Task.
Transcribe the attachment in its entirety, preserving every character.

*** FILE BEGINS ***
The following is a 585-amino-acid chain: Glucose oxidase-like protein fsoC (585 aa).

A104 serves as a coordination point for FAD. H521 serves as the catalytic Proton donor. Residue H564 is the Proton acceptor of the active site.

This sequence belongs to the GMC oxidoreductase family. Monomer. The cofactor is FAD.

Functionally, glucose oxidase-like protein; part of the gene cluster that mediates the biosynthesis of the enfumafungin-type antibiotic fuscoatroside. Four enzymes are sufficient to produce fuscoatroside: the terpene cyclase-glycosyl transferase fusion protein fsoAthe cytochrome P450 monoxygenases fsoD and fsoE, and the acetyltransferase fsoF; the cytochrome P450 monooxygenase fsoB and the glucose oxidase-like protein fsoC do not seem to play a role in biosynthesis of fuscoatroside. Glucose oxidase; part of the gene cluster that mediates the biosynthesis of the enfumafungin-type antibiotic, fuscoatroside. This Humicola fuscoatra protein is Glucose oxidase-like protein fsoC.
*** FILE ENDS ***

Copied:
The following is a 585-amino-acid chain: Glucose oxidase-like protein fsoC (585 aa).

A104 serves as a coordination point for FAD. H521 serves as the catalytic Proton donor. Residue H564 is the Proton acceptor of the active site.

This sequence belongs to the GMC oxidoreductase family. Monomer. The cofactor is FAD.

Functionally, glucose oxidase-like protein; part of the gene cluster that mediates the biosynthesis of the enfumafungin-type antibiotic fuscoatroside. Four enzymes are sufficient to produce fuscoatroside: the terpene cyclase-glycosyl transferase fusion protein fsoAthe cytochrome P450 monoxygenases fsoD and fsoE, and the acetyltransferase fsoF; the cytochrome P450 monooxygenase fsoB and the glucose oxidase-like protein fsoC do not seem to play a role in biosynthesis of fuscoatroside. Glucose oxidase; part of the gene cluster that mediates the biosynthesis of the enfumafungin-type antibiotic, fuscoatroside. This Humicola fuscoatra protein is Glucose oxidase-like protein fsoC.